Luis A. Colón earned the B.Sc. degree in chemistry from the University of Puerto Rico (UPR) at Cayey. He worked in the pharmaceutical industry as Senior Chemist for a few years before starting graduate school in the Department of Chemistry at the University of Massachusetts-Lowell in 1987. He completed his Ph.D. degree in 1991 under the direction of Professor Eugene F. Barry. His dissertation work concentrated on the development of plasma emission detection schemes for liquid chromatography. From 1991 to 1993, Colón undertook postdoctoral studies at Stanford University under the direction of Prof. Richard N. Zare. His work in the ZareLab focused on the development of electrochemical and chemiluminescent detection schemes coupled to capillary electrophoresis (CE) for the detection of carbohydrates and amino acids. In 1993, Colón joined the faculty in the Department of Chemistry at The State University of New York at Buffalo (UB), becoming full Professor in 2005; served as Chair of the Department (2009-2012); and now is the A. Conger Goodyear Chair Professor of Chemistry. He also serves as the Associate Dean of the UB Graduate School.
Colón’s research interests are in the field of micro/nano chemistry, with particular focus on separation science; this includes the development of chromatographic media and column technology for chemical separations (HPLC, CE, CEC, solid phase extraction), detection schemes for monitoring mass-limited (i.e., micro scale) samples, the use of nanomaterials in separations, and the development of new separation strategies to analyze complex chemical or biochemical sample mixtures (e.g., biofluids, antiviral drugs in cells, protein digests). Colón and his team have provided pioneering contributions to the development of CEC, the synthesis of silica-hybrid chromatographic materials, the use of submicron particulates in CEC and HPLC, and more recently to the study and use of nanotechnological advances in separations science. Colón is authored of over ninety research publications including seven US patents. His research work has also led to over 420 presentations, of which he has delivered more than 180 invited lectures at national and international universities, conferences, and at industrial and national laboratories.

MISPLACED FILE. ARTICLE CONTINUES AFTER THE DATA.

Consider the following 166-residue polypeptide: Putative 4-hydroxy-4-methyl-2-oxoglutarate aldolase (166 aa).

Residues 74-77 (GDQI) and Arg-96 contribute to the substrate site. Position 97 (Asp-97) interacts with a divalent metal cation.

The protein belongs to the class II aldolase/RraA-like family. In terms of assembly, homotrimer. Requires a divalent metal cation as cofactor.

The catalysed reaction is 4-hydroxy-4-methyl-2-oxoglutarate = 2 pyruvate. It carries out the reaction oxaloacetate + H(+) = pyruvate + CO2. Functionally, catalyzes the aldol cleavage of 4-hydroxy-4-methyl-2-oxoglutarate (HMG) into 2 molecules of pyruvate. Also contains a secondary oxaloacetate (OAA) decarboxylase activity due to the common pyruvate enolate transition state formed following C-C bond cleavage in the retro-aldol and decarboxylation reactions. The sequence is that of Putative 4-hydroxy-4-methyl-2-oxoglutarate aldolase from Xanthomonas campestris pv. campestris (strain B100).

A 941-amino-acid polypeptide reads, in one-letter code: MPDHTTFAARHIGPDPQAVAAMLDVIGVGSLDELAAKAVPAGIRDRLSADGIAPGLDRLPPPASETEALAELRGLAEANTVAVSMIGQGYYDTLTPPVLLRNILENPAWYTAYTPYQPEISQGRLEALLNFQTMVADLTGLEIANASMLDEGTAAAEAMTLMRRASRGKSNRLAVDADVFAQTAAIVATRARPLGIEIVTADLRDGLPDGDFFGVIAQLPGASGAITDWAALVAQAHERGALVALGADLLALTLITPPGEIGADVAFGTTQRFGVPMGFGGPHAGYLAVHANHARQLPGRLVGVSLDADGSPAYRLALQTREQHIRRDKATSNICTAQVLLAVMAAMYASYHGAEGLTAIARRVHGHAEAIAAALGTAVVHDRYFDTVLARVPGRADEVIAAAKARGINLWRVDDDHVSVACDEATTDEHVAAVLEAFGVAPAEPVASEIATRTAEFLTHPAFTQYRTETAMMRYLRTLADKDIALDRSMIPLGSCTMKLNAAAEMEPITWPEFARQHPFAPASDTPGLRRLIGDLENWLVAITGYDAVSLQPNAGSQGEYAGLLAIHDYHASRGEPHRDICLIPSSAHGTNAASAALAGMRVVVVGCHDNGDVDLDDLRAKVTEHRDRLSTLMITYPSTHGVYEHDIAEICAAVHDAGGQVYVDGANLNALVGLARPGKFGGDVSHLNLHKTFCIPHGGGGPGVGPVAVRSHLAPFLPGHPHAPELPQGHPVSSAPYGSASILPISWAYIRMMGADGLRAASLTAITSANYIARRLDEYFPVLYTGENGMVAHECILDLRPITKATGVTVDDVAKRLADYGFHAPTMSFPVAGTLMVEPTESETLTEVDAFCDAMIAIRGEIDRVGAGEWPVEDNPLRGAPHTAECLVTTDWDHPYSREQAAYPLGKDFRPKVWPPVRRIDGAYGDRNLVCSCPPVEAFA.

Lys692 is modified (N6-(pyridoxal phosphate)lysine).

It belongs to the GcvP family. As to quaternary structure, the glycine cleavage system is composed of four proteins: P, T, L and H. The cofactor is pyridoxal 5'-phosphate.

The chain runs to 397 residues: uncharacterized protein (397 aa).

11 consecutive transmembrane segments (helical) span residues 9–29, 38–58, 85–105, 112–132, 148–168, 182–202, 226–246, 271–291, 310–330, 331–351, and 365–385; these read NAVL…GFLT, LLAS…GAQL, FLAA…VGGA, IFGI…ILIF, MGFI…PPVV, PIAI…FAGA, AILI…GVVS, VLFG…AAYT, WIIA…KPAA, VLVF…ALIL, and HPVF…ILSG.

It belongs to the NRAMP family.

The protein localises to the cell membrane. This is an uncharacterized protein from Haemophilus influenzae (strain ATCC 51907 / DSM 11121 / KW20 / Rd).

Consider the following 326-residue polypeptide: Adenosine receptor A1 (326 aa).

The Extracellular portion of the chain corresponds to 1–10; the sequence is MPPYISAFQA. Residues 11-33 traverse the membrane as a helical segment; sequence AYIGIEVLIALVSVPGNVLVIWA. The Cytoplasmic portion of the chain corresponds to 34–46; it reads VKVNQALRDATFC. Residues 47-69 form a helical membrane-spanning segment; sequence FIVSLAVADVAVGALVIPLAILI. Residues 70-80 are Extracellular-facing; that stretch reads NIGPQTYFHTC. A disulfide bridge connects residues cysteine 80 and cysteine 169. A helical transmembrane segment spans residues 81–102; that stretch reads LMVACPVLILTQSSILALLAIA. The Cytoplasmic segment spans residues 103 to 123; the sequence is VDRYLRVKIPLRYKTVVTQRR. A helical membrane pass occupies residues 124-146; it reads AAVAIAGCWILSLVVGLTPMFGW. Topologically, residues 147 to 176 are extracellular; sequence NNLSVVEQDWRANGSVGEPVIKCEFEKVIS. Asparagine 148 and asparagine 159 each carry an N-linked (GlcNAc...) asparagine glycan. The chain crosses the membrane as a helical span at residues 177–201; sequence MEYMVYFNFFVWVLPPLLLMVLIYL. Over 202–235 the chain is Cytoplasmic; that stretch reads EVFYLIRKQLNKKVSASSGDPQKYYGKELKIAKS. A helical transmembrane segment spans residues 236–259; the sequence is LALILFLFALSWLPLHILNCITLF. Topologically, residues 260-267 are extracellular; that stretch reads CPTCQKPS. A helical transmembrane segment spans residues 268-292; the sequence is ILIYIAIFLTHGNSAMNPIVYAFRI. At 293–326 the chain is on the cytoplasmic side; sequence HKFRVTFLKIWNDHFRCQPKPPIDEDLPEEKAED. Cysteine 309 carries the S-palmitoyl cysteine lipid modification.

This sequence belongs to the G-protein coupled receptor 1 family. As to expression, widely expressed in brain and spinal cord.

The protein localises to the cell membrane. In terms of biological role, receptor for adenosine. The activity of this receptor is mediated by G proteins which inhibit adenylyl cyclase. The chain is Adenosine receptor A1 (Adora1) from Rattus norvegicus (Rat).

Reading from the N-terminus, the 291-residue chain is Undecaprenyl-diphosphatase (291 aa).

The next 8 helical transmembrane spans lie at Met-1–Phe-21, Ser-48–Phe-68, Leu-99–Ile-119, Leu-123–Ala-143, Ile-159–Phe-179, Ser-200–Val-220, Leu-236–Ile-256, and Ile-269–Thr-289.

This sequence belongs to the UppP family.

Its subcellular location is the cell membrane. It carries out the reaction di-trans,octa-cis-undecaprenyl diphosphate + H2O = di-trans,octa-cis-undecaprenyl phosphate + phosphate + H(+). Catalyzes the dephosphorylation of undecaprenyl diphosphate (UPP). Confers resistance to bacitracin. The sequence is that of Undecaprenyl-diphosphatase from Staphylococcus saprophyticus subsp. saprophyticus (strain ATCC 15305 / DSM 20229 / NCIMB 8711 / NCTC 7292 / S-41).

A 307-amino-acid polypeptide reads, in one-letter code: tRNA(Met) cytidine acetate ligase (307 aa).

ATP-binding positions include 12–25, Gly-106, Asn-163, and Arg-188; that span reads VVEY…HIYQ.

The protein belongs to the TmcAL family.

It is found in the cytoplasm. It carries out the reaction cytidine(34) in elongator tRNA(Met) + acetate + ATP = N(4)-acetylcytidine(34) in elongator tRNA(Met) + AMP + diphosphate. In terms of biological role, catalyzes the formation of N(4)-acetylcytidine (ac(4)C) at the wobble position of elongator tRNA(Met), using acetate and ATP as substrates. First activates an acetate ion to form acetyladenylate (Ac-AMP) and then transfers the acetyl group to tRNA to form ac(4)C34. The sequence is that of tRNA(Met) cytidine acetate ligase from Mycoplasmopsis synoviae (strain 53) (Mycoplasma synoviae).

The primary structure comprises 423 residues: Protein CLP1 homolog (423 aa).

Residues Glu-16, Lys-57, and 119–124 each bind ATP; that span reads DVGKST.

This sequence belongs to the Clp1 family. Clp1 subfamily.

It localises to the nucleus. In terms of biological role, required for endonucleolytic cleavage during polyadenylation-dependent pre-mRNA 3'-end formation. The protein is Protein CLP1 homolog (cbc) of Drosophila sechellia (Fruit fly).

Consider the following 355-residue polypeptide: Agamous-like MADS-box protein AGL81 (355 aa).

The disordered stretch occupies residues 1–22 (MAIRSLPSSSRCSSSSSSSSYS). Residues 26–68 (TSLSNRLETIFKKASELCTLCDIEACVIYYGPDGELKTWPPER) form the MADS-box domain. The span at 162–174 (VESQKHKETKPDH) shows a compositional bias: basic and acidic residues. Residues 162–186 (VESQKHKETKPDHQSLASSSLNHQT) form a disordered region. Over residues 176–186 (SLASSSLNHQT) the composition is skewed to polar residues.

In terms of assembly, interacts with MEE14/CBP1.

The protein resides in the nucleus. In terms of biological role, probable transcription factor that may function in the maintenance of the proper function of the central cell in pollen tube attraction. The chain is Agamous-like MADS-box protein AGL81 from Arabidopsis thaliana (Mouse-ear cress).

Luis Colón has been actively involved in the mentoring and training of separation scientists (27 PhDs, 6 Posdocs/Visiting Scholars, 14 Masters, and >45 undergraduate researchers). Most notably is his excellence in the mentoring of students and his contributions to advancing diversity and increasing participation in the chemical sciences, for which he has been recognized at the local and national level. He is member of the American Chemical Society (ACS), the American Association for the Advancement of Sciences (AAAS), The Society for Applied Spectroscopy (SAS), and the Royal Society of Chemistry (RSC). Colón has provided service to the profession with leadership roles within his institution, professional organizations, editorial responsibilities, and organizing symposia (e.g., Executive Committee of the ACS Subdivision of Chromatography and Separation Chemistry, Editor of Analyst, the Governing Board of the Northeast Regional Chromatography Discussion Group, local ACS and chromatography groups governance, and others).
Among Colón’s accolades one would find the NSF Award for Special Creativity, RSC Fellow, the ACS Stanley C. Israel Regional Award, The 82nd Jacob F. Schoellkopf Medal by the ACS-WNY, Geoffrey Marshall Mentor Award by the Northeastern Association of Graduate Schools, the A.A. Benedetti-Pichler Award by the American Microchemical Society, AAAS Fellow, ACS Award for Encouraging Disadvantaged Students into Careers in the Chemical Sciences, and the U.S.A. Presidential Award for Excellence in Science, Mathematics, and Engineering Mentoring (PAESMEM).
Photo credits: Jason Miccolo Johnson for NSF